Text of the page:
Tuesday, April 8, 2014

5 Tips for Reading to Children with Special Needs

Have you ever had that experience where you think you're telling this really riveting story and then you look around and...... nobody is paying attention. Party of one! Unfortunately, this happens to me more than I'd like to admit. Parent's out there can relate, sometimes keeping children focused on story time can be intimidating, and children with special needs face challenges of their own when being read to. The good news is that reading can be fun and rewarding when the child is engaged in the experience.

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Carrie Rogers-Whitehead, the senior librarian at Salt Lake County Kearns Library, runs a sensory story time for young children with special needs. These are some of her suggestions for parents reading at home with their kids:

Keep it Visual

Children with special needs like autism can be very visual learners. If you get too verbal it can become frustrating for them, try mixing it up! Use visual aid whenever possible, like a flannel board, pictures, or objects to help them connect to the story!

Keep it Moving 

To help kiddo's with short attention spans, move distractions out of the room (That means cell phones too!) and keep them engaged in the reading process! Make reading interesting and fast-pasted! Check out this mom's strategies for making story time exciting by enacting a storybook.

Keep is Short and Simple 

Choose books with fewer words, or try paraphrasing longer pages. Avoid reading verbatim and give flavor to the story by adding your own inflection or pointing out different illustrations! Allow yourself to be spontaneous and sing a song! You'll be surprised how much fun it is for both of you! Click here to see some of Whitehead's favorite books to read with children with special needs.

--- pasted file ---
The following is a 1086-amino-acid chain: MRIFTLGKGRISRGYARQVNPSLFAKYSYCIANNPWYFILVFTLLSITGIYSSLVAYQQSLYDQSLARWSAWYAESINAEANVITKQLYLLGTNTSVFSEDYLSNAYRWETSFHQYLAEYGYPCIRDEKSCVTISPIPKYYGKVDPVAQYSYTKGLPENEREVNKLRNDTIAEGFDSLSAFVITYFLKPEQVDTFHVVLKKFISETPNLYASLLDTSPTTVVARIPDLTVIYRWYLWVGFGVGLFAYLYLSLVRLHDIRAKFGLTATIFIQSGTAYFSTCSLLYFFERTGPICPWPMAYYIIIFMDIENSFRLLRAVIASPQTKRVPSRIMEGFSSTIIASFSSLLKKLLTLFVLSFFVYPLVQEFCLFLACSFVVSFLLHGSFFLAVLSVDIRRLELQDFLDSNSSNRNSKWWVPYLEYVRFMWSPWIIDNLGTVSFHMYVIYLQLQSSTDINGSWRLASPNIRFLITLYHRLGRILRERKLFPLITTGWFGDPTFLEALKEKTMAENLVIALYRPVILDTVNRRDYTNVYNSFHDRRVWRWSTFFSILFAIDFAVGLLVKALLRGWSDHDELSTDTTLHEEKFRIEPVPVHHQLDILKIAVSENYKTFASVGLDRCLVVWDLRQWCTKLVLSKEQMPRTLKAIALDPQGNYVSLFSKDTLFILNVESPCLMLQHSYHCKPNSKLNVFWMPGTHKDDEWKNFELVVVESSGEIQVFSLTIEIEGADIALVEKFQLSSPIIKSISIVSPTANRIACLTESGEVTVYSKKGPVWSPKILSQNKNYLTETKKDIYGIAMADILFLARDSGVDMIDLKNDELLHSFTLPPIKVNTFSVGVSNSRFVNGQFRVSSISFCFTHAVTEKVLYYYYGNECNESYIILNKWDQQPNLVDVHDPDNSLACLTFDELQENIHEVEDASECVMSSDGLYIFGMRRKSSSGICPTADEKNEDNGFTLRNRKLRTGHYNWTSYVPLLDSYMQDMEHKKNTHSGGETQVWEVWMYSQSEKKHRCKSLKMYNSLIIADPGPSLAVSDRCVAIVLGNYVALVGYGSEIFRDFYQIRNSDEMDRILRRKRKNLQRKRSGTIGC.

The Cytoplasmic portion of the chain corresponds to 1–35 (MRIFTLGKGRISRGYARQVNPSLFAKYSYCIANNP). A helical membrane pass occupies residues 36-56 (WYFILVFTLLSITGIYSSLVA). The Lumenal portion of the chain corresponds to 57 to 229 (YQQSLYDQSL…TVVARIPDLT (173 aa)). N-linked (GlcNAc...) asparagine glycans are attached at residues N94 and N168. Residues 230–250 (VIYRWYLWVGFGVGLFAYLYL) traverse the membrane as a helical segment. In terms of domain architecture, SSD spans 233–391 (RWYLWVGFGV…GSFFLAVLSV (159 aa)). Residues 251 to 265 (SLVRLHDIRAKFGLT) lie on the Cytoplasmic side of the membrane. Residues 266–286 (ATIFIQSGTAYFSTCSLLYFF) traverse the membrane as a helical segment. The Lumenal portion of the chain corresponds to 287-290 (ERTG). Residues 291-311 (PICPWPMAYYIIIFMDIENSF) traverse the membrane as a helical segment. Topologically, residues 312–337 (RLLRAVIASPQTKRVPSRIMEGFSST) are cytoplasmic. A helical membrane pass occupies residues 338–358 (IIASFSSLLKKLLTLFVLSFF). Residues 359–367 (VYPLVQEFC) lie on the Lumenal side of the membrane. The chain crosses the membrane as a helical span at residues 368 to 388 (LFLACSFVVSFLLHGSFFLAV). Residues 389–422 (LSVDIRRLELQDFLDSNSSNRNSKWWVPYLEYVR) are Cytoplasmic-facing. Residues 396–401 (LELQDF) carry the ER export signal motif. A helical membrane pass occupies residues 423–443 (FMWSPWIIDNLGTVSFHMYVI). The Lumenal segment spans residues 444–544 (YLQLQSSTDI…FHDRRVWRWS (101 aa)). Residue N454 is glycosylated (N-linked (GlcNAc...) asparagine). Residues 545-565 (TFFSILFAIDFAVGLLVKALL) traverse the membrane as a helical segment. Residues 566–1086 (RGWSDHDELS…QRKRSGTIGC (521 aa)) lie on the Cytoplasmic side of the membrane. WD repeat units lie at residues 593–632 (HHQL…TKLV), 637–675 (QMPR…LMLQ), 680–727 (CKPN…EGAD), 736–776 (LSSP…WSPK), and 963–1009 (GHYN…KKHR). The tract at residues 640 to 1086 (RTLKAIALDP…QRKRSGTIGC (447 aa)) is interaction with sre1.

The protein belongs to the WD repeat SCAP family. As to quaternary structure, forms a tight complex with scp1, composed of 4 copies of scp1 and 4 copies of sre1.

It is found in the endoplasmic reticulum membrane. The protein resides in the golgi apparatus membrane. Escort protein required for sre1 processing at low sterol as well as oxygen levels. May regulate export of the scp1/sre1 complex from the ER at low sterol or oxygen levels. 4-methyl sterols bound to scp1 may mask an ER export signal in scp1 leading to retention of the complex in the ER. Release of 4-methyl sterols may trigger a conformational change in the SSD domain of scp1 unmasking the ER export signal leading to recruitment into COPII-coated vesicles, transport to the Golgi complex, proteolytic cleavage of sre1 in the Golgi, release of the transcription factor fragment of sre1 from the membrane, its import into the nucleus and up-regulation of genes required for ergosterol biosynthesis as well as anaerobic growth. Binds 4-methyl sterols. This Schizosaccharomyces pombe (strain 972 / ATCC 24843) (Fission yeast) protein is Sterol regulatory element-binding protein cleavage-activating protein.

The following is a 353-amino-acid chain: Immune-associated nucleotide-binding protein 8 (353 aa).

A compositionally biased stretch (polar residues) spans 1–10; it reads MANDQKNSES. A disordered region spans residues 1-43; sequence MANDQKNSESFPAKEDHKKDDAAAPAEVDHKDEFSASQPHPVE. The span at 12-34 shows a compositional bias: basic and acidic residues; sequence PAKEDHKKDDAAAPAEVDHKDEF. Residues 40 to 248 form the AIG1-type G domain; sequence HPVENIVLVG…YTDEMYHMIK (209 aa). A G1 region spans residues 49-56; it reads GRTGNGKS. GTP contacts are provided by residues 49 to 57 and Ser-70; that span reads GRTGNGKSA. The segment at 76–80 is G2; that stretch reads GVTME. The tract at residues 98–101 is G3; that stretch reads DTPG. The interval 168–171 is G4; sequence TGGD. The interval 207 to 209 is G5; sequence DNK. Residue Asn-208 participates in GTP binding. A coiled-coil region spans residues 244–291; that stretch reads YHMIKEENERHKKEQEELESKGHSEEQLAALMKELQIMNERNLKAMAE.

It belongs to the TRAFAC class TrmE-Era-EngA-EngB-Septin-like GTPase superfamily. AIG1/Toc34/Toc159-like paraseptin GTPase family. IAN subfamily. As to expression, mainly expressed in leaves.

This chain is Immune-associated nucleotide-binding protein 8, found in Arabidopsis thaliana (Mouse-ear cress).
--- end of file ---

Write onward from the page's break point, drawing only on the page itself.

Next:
Keep Cool

Kids are pretty in tune with how mom and dad are feeling, so stay calm in tough situations. Don't get caught up in finishing a set number of pages or adhering perfectly to a set schedule, if your child needs to rest or take a break, allow them to step away and get a drink or go for a walk. You can come back to the book later.

Keep it Fun

Above all, keep it fun! Reading should be a fun and engaging experience for parent and child. Add a simple craft to spice it up, something that uses senses like touch, smell, or sight. This mom's idea for color storytime comes with a fun simple craft you can do at home!

To check out a list of suggested readings for children with special needs and local library sensory story times, view the original article here!

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